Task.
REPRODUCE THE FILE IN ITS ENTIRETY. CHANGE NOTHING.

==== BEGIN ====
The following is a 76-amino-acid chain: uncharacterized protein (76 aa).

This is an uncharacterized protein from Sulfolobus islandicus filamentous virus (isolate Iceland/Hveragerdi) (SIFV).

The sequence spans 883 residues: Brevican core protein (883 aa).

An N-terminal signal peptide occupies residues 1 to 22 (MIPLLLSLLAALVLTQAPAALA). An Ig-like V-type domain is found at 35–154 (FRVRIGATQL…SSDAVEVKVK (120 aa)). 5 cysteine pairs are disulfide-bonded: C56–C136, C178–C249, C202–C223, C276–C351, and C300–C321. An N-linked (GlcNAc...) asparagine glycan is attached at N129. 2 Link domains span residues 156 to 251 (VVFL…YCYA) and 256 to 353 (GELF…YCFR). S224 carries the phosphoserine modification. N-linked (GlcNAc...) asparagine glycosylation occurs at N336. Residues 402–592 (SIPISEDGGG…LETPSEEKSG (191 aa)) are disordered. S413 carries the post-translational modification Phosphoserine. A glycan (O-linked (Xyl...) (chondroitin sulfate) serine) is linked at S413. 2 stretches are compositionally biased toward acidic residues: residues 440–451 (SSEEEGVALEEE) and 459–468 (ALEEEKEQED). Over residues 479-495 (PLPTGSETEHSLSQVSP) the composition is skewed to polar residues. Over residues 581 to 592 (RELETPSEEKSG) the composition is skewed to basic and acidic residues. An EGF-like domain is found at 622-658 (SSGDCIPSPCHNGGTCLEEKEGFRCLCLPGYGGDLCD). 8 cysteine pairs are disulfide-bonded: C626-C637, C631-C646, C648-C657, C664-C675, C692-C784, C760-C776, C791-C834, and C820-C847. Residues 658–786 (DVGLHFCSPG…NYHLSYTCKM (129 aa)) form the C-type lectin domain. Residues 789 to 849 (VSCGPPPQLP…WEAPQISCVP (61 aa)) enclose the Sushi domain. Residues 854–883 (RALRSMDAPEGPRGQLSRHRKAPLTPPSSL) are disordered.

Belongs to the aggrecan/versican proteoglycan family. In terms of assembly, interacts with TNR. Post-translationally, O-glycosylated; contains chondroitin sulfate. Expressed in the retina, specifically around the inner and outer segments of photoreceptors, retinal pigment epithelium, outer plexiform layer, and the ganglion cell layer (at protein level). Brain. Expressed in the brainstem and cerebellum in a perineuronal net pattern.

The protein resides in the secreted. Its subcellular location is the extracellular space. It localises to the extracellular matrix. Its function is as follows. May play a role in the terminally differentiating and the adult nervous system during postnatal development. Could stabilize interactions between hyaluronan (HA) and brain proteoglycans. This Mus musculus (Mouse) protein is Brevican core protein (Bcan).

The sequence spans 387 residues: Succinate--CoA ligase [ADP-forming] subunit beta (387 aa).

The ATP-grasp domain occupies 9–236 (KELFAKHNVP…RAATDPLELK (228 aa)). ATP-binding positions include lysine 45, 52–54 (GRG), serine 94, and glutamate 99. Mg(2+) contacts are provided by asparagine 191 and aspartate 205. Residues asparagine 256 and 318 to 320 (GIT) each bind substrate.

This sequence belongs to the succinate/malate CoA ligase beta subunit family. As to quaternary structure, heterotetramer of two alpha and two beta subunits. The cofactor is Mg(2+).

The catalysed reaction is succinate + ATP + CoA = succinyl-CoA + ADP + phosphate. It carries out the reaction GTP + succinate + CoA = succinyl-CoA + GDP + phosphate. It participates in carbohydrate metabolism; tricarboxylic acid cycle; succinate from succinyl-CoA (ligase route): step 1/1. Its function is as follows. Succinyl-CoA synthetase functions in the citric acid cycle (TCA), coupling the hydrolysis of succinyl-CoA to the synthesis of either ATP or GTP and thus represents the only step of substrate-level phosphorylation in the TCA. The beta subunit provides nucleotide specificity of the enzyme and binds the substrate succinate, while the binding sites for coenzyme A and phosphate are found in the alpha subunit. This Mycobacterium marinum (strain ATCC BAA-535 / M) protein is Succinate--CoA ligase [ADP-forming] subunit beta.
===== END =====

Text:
The following is a 76-amino-acid chain: uncharacterized protein (76 aa).

This is an uncharacterized protein from Sulfolobus islandicus filamentous virus (isolate Iceland/Hveragerdi) (SIFV).

The sequence spans 883 residues: Brevican core protein (883 aa).

An N-terminal signal peptide occupies residues 1 to 22 (MIPLLLSLLAALVLTQAPAALA). An Ig-like V-type domain is found at 35–154 (FRVRIGATQL…SSDAVEVKVK (120 aa)). 5 cysteine pairs are disulfide-bonded: C56–C136, C178–C249, C202–C223, C276–C351, and C300–C321. An N-linked (GlcNAc...) asparagine glycan is attached at N129. 2 Link domains span residues 156 to 251 (VVFL…YCYA) and 256 to 353 (GELF…YCFR). S224 carries the phosphoserine modification. N-linked (GlcNAc...) asparagine glycosylation occurs at N336. Residues 402–592 (SIPISEDGGG…LETPSEEKSG (191 aa)) are disordered. S413 carries the post-translational modification Phosphoserine. A glycan (O-linked (Xyl...) (chondroitin sulfate) serine) is linked at S413. 2 stretches are compositionally biased toward acidic residues: residues 440–451 (SSEEEGVALEEE) and 459–468 (ALEEEKEQED). Over residues 479-495 (PLPTGSETEHSLSQVSP) the composition is skewed to polar residues. Over residues 581 to 592 (RELETPSEEKSG) the composition is skewed to basic and acidic residues. An EGF-like domain is found at 622-658 (SSGDCIPSPCHNGGTCLEEKEGFRCLCLPGYGGDLCD). 8 cysteine pairs are disulfide-bonded: C626-C637, C631-C646, C648-C657, C664-C675, C692-C784, C760-C776, C791-C834, and C820-C847. Residues 658–786 (DVGLHFCSPG…NYHLSYTCKM (129 aa)) form the C-type lectin domain. Residues 789 to 849 (VSCGPPPQLP…WEAPQISCVP (61 aa)) enclose the Sushi domain. Residues 854–883 (RALRSMDAPEGPRGQLSRHRKAPLTPPSSL) are disordered.

Belongs to the aggrecan/versican proteoglycan family. In terms of assembly, interacts with TNR. Post-translationally, O-glycosylated; contains chondroitin sulfate. Expressed in the retina, specifically around the inner and outer segments of photoreceptors, retinal pigment epithelium, outer plexiform layer, and the ganglion cell layer (at protein level). Brain. Expressed in the brainstem and cerebellum in a perineuronal net pattern.

The protein resides in the secreted. Its subcellular location is the extracellular space. It localises to the extracellular matrix. Its function is as follows. May play a role in the terminally differentiating and the adult nervous system during postnatal development. Could stabilize interactions between hyaluronan (HA) and brain proteoglycans. This Mus musculus (Mouse) protein is Brevican core protein (Bcan).

The sequence spans 387 residues: Succinate--CoA ligase [ADP-forming] subunit beta (387 aa).

The ATP-grasp domain occupies 9–236 (KELFAKHNVP…RAATDPLELK (228 aa)). ATP-binding positions include lysine 45, 52–54 (GRG), serine 94, and glutamate 99. Mg(2+) contacts are provided by asparagine 191 and aspartate 205. Residues asparagine 256 and 318 to 320 (GIT) each bind substrate.

This sequence belongs to the succinate/malate CoA ligase beta subunit family. As to quaternary structure, heterotetramer of two alpha and two beta subunits. The cofactor is Mg(2+).

The catalysed reaction is succinate + ATP + CoA = succinyl-CoA + ADP + phosphate. It carries out the reaction GTP + succinate + CoA = succinyl-CoA + GDP + phosphate. It participates in carbohydrate metabolism; tricarboxylic acid cycle; succinate from succinyl-CoA (ligase route): step 1/1. Its function is as follows. Succinyl-CoA synthetase functions in the citric acid cycle (TCA), coupling the hydrolysis of succinyl-CoA to the synthesis of either ATP or GTP and thus represents the only step of substrate-level phosphorylation in the TCA. The beta subunit provides nucleotide specificity of the enzyme and binds the substrate succinate, while the binding sites for coenzyme A and phosphate are found in the alpha subunit. This Mycobacterium marinum (strain ATCC BAA-535 / M) protein is Succinate--CoA ligase [ADP-forming] subunit beta.